Outdoor Play Literature Review

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(18) Corsini and Auerbach (1996) refer play as a vehicle for learning that enables a child to grow cognitively, socially, physically and emotionally. It is more than simply 'a child's work', as within the context of play the child learns about interrelationships and is afforded the means to become an effective participant. (19) Mclane et al. (1996) examined the attitude of teachers, administrators and college educators towards play and how play is facilitated among children at early childhood. The findings suggested that early childhood professionals held a range of perspectives on play reflecting differences in knowledge, values, beliefs and practices, which were rooted in their differences in personal, cultural and educational experiences. …show more content…

The results revealed teachers have a distinct and shared belief and that children should be carefully supervised. They should have the freedom to engage in activities of their own choice, without unnecessary intervention from teachers. The teachers predominantly perceived their role in terms of setting the stage for play, observing and monitoring events, and intervening or redirecting only when children's behaviour was considered inappropriate. This view of minimal intervention by teachers was consistent with their beliefs about children as learners and about the purpose and value of outdoor play in early childhood curriculum. (23) Kirby (1998) examined age differences in the amount of fantasy play in the pre-school classroom and in the amount and type of private speech that occurs during fantasy play in free play episodes. Results showed that age differences were found in the amount of fantasy play and in the amo7lnt of total private speech, word play and repetition. (24) Essa (1999) points out that play provide many opportunities for children to practice skills, stretch thinking abilities, work through emotions, socialize and be …show more content…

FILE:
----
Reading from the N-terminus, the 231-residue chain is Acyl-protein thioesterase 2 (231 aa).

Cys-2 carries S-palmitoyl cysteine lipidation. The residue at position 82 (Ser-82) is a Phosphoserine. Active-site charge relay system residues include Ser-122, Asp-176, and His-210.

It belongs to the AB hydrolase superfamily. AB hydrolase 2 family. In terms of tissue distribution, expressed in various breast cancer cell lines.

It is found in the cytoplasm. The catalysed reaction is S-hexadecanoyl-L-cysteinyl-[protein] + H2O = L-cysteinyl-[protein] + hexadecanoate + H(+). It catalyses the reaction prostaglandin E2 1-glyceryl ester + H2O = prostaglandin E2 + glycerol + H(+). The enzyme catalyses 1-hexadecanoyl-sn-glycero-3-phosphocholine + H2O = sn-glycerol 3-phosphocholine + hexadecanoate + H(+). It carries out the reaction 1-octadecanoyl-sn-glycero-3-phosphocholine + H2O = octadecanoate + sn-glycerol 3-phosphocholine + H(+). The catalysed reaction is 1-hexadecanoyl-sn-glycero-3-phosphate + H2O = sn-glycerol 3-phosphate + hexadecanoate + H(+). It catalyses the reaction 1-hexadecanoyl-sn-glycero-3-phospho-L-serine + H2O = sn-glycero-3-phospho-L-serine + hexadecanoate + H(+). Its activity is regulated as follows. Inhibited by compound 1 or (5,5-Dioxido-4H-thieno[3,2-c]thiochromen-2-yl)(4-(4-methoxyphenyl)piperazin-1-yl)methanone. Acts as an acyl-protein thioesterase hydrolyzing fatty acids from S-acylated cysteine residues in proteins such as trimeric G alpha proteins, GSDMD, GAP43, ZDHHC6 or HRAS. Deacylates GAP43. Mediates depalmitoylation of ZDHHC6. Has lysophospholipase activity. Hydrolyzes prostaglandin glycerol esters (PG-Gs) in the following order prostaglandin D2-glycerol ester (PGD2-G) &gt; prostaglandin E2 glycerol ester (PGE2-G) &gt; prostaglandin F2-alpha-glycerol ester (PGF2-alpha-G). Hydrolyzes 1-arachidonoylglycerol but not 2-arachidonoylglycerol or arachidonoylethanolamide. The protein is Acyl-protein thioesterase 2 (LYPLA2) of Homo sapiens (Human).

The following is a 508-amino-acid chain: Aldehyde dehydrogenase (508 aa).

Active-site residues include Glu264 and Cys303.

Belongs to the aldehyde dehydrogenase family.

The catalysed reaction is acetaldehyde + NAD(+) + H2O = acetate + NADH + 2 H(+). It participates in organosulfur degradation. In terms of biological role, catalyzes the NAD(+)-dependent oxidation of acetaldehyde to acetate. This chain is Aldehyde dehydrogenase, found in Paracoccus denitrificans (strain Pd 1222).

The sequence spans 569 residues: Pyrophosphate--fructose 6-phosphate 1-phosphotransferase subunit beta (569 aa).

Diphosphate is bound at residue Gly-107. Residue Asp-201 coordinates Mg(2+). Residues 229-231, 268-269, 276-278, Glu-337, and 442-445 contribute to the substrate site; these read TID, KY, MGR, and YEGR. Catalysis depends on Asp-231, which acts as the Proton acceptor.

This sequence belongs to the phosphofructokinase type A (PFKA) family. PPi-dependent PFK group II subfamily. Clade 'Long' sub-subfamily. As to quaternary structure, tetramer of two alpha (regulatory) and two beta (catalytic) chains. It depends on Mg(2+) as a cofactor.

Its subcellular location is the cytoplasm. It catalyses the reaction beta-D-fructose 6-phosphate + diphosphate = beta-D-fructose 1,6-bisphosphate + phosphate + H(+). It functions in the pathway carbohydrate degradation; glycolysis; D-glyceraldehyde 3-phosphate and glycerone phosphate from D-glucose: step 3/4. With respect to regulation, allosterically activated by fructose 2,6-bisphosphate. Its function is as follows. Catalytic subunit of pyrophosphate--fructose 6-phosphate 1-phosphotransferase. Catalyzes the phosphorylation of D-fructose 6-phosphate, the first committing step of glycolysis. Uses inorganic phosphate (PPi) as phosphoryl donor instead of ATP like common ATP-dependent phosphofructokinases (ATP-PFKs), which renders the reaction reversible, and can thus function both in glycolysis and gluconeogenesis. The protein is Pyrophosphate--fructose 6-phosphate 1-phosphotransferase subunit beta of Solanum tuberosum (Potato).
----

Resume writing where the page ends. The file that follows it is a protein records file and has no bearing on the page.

(32) McClure (2002) concludes that play has all the characteristics needed for mathematical thinking: deciding, imagining, reasoning, predicting, planning, trying out strategies and recording. Some play will involve cooperative learning also. Sharma and Sharma (2002) reveal that early childhood is the age of growth, the period of all kinds of development and growth. (33) Shabuam (2003) points out that there has been a worldwide consensus among psychologists, that preschool age is the critical period in the life span of the child. It is during this period that foundation for all later development is laid. The growth of imagination which begins in late infanc.1, increases sharply during the preschool years and at that time children show much more interest in makebelieve activities in which they personify and portray fragments of their past adventures, televis.ion plays and adult

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